In most cases, any other state incentives or grants must be subtracted from the system’s cost before calculating the tax credit. It’s wise to speak to your accountant to determine if this applies to your specific situation. And if you have a commercial system, there may be additional federal tax benefits; some commercial solar owners can benefit from 50% 'bonus' depreciation, which allows for the deduction of 50% of the depreciable basis of a solar electric system in the first year of operation. This benefit is available for commercial solar electric systems placed in service in 2012 and 2013.

Many states also offer incentives which can reduce your tax liability — and all of these make solar power more affordable. You can find out what incentives are available for you at http://www.dsireusa.org/ (a state-by-state database that is updated regularly).

For solar water pumping systems, at this time, you can only get the ITC on the solar components, NOT on the pumping goods...

Stock watering and irrigation systems are becoming more affordable and reliable.

But there are other grant possibilities for solar pumping projects; Visit http://www.rurdev.usda.gov/BCP_Reap.html for more information (or contact your local USDA or NRCS office for information about their REAP programs). The drought that devastated so much of the U.S. last year has spurred programs and financial assistance for eligible landowners and agricultural producers for irrigation, conservation and stock watering.  NOTE that Rural Energy for America Program (REAP) grant applications must be submitted before May 31, 2013 (recently extended from April 30).

There are also wildlife oriented programs through which the agency approves contracts to provide financial assistance to help plan and implement conservation practices that address natural resource concerns or opportunities to help save energy, improve soil, water, plant, air, animal, and related resources on agricultural lands and non-industrial private forest land.

Visit http://www.nrcs.usda.gov/wps/portal/nrcs/main/national/programs/financial/ for additional information.

If you are thinking about a solar water pumping project, visit http://www.pvsolarpumps.com/; once we have the answers to the questionnaire, we can propose a system for you. Or call for more information, 406-777-4321, 877-627-4768 (toll-free).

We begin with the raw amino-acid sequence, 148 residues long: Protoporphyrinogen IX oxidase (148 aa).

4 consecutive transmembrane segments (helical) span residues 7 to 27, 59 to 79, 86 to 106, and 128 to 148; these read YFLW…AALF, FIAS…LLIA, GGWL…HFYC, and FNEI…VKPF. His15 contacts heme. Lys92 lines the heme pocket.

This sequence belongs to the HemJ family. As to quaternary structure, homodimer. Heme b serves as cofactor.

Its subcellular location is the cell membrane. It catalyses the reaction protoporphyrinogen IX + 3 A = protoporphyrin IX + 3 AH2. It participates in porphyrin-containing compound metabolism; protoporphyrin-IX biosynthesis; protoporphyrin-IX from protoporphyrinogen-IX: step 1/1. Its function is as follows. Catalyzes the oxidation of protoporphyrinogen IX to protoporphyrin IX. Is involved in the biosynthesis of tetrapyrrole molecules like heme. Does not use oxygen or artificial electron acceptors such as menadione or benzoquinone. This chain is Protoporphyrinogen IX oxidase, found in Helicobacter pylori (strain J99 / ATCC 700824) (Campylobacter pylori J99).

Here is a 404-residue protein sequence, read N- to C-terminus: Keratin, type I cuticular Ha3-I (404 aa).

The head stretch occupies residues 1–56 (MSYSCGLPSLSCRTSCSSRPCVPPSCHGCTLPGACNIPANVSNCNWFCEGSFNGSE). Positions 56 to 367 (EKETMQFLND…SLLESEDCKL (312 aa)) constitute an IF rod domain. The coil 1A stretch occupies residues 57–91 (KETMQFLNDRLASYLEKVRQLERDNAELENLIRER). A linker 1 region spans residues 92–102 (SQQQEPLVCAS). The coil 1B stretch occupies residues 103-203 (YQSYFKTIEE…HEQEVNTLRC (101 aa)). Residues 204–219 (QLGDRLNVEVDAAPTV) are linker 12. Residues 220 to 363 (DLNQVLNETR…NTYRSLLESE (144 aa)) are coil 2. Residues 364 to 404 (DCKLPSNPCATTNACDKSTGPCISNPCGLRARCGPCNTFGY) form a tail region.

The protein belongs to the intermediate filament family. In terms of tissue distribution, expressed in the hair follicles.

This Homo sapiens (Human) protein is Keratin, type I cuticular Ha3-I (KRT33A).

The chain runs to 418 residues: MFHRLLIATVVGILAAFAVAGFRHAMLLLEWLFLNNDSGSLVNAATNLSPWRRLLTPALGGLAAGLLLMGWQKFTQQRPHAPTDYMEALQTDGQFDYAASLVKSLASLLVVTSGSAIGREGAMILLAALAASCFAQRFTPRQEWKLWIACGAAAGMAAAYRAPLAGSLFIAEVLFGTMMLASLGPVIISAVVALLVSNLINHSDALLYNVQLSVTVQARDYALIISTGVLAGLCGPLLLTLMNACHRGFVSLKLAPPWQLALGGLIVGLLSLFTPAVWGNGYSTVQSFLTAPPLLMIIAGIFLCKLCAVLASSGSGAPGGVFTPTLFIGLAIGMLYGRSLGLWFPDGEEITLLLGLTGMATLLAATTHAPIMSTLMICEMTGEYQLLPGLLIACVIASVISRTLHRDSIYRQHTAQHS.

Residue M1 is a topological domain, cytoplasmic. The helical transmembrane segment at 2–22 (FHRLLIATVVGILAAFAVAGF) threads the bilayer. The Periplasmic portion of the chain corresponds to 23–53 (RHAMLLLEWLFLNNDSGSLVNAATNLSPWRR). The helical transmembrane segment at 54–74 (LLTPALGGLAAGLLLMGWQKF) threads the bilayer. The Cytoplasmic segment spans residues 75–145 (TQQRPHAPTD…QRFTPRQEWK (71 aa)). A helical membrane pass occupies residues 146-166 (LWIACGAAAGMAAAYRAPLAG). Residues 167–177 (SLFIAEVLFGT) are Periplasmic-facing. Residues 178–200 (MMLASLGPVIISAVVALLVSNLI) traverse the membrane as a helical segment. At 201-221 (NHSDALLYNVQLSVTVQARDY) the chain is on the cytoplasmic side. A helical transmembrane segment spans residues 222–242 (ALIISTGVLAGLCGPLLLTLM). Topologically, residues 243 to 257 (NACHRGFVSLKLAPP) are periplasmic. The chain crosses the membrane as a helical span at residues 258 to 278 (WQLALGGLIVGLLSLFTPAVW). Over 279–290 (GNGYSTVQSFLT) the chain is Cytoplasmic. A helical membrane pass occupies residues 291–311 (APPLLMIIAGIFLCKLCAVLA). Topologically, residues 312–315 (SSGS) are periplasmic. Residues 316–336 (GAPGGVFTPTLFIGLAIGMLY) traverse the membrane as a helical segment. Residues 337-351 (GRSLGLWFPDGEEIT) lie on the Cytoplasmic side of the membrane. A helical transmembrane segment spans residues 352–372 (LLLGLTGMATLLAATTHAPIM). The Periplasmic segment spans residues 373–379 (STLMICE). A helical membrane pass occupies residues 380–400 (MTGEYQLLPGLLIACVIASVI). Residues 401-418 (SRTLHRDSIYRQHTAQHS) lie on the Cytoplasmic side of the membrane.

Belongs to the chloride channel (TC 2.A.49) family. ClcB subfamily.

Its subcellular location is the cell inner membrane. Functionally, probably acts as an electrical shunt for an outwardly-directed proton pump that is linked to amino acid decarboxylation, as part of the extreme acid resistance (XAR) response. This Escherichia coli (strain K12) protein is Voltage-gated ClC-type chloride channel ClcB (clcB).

Biofuels making the news.
Turning ‘yuk’ into ‘ka-ching’ — and aviation fuel and bio-diesel. Read more at http://www.biofuelsdigest.com/bdigest/2012/12/04/the-beverly-landfillies-new-technologies-turning-yuk-to-ka-ching/

New Research Shows Climate Emissions from Keystone XL Tar Sands Pipeline Much Worse Than Reported:

Cyber attack on electrical grid almost certain: http://www.fiercehomelandsecurity.com/story/mit-cyber-attack-electric-grid-almost-certain/2011-12-05?utm_medium=nl&utm_source=internal.

This robot eats Sewage: http://phys.org/news/2012-11-ecobotiii-sewage-powered-robot.html.

Solar is Cheaper Than Coal in New Mexico: Although new solar plants can't yet compete on price with legacy coal plants, they are nearing the point where their economics look better than those for new coal plants. That's happening in New Mexico, where First Solar plans to sell solar electricity from its new 50-megawatt Macho Springs project to El Paso Electric Co. at 5.79 cents per kilowatt-hour. That's less than half the 12.8 cents per kWh that new coal plants typically charge. http://www.sustainablebusiness.com/index.cfm/go/news.display/id/24550.

Robert Newman’s History of Oil: A little long but good-humored and very interesting: http://www.youtube.com/watch?v=sehmmzbi3UI.

Combating climate change makes economic sense: The Hewlett Foundation recently sponsored a study of the economic consequences of these policies over the past three decades. It tells an amazing story. California now uses half as much energy per capita as the nation as a whole, saving the average household $1,000 each year, with total savings now more than $56 billion. New York households have similarly benefited. Whereas per-capita electricity use across the nation has increased 50 percent in the last 30 years, in New York it has risen only 15 percent, due to the state's focus on energy conservation, saving billions of dollars. The bottom line here is that saving energy is not only good for the environment, it also saves people money. http://www.sfgate.com/opinion/openforum/article/Combating-global-warming-makes-economic-sense-2503537.php.

Netherlands is combating rising oceans by building floating homes: http://www.bbc.co.uk/news/world-europe-21180779.

Coal Plants Are Victims of Their Own Economics: Plans for more than 150 new coal-fired power plants have been canceled since the mid-2000s, existing plants have been closed, and in 2012, just one new coal-fired power plant went online in the United States. http://news.sciencemag.org/sciencenow/2013/02/coal-plants-are-victims-of-their.html?ref=hp. According to a detailed analysis of coal plant finances and economics by the Institute for Energy Economics and Financial Analysis, coal is losing its battle with other power sources mostly on its merits. Over the past 6 years coal's share of U.S. electrical generation has fallen from 50% to 38%. There are several reasons for coal’s decline. Over the past decade, construction costs have risen sharply. In addition, since the mid-2000s, the price of natural gas has plummeted. Coal is also struggling because many power plants that burn it are aging to the point that more parts break and they’re becoming expensive to maintain. Sixty percent of the nation’s coal plants are more than 40 years old, and the median age of coal plants retired in 2012 was 53 years.